Grace Murray Hopper was born on December 9, 1906. Before she passed away on January 1, 1992, “Amazing Grace” made significant contributions to the way we use computers today. The Hour of Code, a part of Computer Science Education Week, is held in her honor each year.
Grace was a pioneering American computer scientist who set milestones for many to follow. For example, she was one of the first programmers of the Harvard Mark I computer, devised by Howard H. Aiken, built at IBM and shipped to Harvard in February 1944. It began computations for the U.S. Navy Bureau of Ships in May and was officially presented to the university on August 7, 1944.
While engaged in this work, Grace developed the first compilers. Compilers are important to this day because they are responsible for translating human-readable code to machine languages that computers can understand. She conceptualized the idea of machine-independent programming languages, which led to the development of COBOL, one of the first modern programming languages. She is also credited with creating terminology still in use today, such as popularizing the term “debugging” for fixing computer glitches (inspired by an actual moth removed from the computer). Debugging is a methodical process of finding and reducing the number of bugs, or defects, in a computer program or a piece of electronic hardware, thus making it behave as expected. We use this term to this day in all kinds of contexts.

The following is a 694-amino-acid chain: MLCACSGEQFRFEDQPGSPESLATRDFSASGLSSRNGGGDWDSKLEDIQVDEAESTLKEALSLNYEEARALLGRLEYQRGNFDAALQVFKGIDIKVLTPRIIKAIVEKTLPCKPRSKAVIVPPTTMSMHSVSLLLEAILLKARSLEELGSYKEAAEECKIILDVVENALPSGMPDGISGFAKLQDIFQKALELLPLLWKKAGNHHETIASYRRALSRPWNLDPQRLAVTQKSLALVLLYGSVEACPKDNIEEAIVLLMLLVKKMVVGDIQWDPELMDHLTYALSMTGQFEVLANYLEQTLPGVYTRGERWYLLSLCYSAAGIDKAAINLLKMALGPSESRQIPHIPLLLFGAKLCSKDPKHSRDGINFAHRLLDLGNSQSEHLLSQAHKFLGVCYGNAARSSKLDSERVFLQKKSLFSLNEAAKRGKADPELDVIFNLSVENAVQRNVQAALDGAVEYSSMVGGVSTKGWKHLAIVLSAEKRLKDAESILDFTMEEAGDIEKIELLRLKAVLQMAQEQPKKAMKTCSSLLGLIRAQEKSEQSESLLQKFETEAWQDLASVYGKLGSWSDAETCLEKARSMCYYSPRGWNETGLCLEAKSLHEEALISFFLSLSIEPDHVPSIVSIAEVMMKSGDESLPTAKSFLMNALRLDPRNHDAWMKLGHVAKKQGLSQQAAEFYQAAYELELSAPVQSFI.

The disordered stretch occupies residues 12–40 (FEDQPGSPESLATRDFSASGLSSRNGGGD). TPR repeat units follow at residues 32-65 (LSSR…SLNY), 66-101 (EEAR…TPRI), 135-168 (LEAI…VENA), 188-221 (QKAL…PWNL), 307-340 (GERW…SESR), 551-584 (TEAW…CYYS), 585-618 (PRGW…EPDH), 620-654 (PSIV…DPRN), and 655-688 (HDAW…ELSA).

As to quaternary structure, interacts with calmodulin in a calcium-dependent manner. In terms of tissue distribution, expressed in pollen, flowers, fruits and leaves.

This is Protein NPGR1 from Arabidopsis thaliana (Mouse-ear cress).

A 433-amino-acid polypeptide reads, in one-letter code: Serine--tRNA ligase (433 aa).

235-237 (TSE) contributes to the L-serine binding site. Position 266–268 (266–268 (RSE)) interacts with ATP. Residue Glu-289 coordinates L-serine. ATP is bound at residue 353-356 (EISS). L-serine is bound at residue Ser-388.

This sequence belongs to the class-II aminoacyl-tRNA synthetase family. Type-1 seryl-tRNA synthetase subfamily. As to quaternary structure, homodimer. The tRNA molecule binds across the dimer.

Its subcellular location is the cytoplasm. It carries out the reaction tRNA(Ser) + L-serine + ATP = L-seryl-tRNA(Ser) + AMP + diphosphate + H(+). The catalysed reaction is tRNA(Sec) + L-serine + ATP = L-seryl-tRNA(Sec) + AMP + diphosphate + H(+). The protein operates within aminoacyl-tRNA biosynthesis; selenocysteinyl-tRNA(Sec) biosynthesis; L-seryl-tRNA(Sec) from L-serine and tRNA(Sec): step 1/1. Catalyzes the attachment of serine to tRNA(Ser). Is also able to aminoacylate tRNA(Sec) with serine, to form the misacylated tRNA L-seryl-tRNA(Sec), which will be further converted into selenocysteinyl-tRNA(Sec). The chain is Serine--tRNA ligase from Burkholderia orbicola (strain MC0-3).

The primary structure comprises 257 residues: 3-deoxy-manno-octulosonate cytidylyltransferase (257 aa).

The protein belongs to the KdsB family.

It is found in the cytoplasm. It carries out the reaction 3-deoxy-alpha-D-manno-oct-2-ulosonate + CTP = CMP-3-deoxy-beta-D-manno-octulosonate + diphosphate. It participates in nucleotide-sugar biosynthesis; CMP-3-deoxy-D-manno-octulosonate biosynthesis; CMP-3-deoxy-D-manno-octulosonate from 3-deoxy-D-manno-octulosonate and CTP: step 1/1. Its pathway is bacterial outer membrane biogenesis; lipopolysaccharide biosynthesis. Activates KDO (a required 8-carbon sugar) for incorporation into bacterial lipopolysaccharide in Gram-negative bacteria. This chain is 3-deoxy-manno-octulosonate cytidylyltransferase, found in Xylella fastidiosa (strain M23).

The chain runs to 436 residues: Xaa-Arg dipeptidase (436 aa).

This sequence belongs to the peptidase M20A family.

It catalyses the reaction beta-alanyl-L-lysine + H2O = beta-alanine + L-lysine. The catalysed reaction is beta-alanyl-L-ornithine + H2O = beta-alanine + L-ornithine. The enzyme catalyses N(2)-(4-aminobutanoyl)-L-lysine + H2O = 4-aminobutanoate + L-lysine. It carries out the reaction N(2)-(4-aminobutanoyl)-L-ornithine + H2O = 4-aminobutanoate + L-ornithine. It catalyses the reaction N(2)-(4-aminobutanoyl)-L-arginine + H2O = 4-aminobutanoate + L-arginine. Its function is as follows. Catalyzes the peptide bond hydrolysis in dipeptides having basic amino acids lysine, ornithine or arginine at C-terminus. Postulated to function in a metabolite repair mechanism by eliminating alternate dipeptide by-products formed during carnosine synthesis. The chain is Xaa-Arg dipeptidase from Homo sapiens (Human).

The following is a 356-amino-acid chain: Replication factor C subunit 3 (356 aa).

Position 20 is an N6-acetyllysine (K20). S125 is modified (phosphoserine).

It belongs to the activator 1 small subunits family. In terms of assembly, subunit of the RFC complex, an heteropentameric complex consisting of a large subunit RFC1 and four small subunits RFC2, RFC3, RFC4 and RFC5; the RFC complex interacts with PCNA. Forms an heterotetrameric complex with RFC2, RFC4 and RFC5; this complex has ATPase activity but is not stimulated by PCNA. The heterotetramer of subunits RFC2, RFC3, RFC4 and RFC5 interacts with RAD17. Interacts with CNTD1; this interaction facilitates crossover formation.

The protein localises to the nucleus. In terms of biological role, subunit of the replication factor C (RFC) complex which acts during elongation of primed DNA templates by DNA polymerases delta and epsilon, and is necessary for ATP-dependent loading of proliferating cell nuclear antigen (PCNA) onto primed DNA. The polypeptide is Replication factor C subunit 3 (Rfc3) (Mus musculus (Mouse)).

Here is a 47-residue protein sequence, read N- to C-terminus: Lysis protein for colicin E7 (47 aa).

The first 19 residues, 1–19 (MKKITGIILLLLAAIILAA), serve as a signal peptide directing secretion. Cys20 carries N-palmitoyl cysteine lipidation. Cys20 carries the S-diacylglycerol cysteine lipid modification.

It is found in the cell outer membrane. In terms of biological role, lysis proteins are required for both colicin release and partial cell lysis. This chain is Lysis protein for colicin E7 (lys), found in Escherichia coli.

Her accomplishments are far too many to list. To honor her achievement, both as an early technologist and as a Navy Rear Admiral, the U.S. Navy destroyer USS Hopper (DDG-70) is named for her, as was the Cray XE6 “Hopper” supercomputer at NERSC. There are dozens of books written about her, too, as perhaps an expression of our collective gratitude for a woman who contributed her life’s work to the collective goal of moving humankind forward.